Tom Matlack thinks he can fix the game we all used to love.
I grew up in Western Massachusetts and have lived my entire adult life in Boston, save for two trips to Connecticut for education and one god-awful summer in Manhattan back in 1991. I was the Little League home run champ in my hometown during my 12-year-old year, 1976. I can tell you where I was for the Yankee playoff game, Billy Buckner, and the 2004 World Series win.
But this week, I made some pretty good pocket change betting with my friends against the hometown squad and on that team with heart and no payroll, the Rays. I took exquisite pleasure in watching the three minutes in which the Sox fell completely apart, with the poetic justice of Crawford missing a catchable fly ball to seal the deal, while the Rays roared back to beat none other than the Yankees.
You see, from the most diehard fan, I have become a cynic, only going to games a few times a year to visit with friends. My single buds are only there to catch a glimpse of Heidi Watney, the Miss California now the roving sideline as a reporter for NESN. None of us care about the game. After a couple hours of betting on whether the ball will land on “dirt” or “grass” between innings—even a tight game against the Yankees—we get up and leave. Who wants to sit in Fenway for five hours? I live a short walk from the park, so I amble on home and go to bed without even checking the score.
J.D. Drew, Carl Crawford, and John Lackey represent all that is wrong with baseball. Huge guaranteed money by a big market team, no heart, and frankly, limited talent over promised by agent Scott Boras.
But I have a plan to fix all that is wrong with the nation’s pastime. Listen up John Henry and Buddy Boy Selig. You have to do something before this game sputters into oblivion. If you have lost me, the rest of your fandom is soon to follow.
Sports in the modern era are all about money. So let’s review some of the economics that are standing in the way of a product that fans can endorse. The beauty of tennis and golf is that you actually have to win to get paid. The problem with baseball is that you just have to negotiate the best contract.
The NFL, still the best sports product out there with 16 regular season games that matter, will top $9 billion in revenue this year. The new deal with players shares 50% of that revenue, with owners able to earn another 3% if the league, as a whole, grows the pie. The NFL has the advantage of national TV deals and a hard salary cap that maintains parity and puts a premium on the team concept and coaching. You cannot even begin to try to buy a championship the way the Yankees and Red Sox do every year.
The MLB will do just over $7 billion this year. Markets are fragmented by the size of local market television audience (with YES and NESN being the biggest). There are 2,430 regular season games played each year in the 30 parks.
There is a revenue sharing system in place that moved $312 million from the most financially successful clubs to the less successful. No one likes this system. “Baseball has to address the disincentives created by large scale transfers of revenue from successful clubs to less successful clubs,” John Henry has said. The complaint is that bad teams just pocket the revenue sharing checks. There is no incentive to spend on players or winning.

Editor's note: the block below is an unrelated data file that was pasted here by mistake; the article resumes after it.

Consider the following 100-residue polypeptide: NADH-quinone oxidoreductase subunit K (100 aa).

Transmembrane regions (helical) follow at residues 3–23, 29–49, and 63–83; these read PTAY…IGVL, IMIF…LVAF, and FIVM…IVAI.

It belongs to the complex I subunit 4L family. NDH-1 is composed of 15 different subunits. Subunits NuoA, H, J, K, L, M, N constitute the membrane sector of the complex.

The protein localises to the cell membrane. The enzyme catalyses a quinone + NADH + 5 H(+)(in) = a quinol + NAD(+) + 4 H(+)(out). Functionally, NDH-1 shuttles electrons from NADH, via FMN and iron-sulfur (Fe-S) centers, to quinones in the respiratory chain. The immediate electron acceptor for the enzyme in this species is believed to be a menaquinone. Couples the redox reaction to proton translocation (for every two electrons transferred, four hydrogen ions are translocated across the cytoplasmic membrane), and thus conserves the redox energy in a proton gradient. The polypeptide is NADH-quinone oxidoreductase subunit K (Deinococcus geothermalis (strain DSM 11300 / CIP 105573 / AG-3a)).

So here’s the way to fix it.
Let’s start with the NFL math that sharing equally between ownership and players is fair. Then let’s split the players’ portion of the pot into two equal pots, one based on guaranteed money and the other on performance.
The 25% of MLB revenue paid to sign players remains unchanged. That $1.75 billion is used to acquire and keep the best talent that any given team can afford. Existing contracts would have to be renegotiated to comply with this new system, pushing some portion (like half) from guaranteed money to performance-based incentives. But all teams would be playing by the same rules.
Rather than the $312 million of revenue sharing, under this new system, the league would require a full 25% of all revenue to be centralized. In other words, the other $1.75 billion in performance pays for players. All teams have to contribute 25% of their revenues to the pool.
The incentive pool would be allocated: $750 million to the regular season and $1 billion to the playoffs.
The winning team in each of the 2,430 regular season games would receive $308,642 in incentive pay. Personally, I’d like to see all the players split the proceeds equally, but that’s a wrinkle that can be worked out later.
The $1 billion for the playoffs goes to the winner of the World Series in a winner-takes-all tournament. Each of the 25 players on the winning squad takes home $40 million.
Just to put those numbers in perspective, Lady Gaga gets $1 million a show, but she doesn’t have the chance to win the World Series.
What would this system accomplish? It would restore competition to baseball and flush all the grand posturing—the Theo and Boras and utter nonsense that is ruining the sport—down the toilet. It would put pressure on management to assemble winning teams, flipping the leverage from players looking for handouts to players looking for teams capable of winning the big dance. It would make baseball a team sport, where one player has a real stake in making sure that his teammate is doing his job and where team heart and chemistry matter more than anything else.
Players could certainly still make a lot of money, whether or not they ever win a game. But to make big money they would need to put together a 90-win season and bring home the trophy for their city. No longer would they be able to make $20 million a year for sucking.
Most of all it would make a great game great again.
(Oh, and one more thing: Can we all also install a pitch clock so Yankees-Red Sox games take two hours instead of five? Thanks.)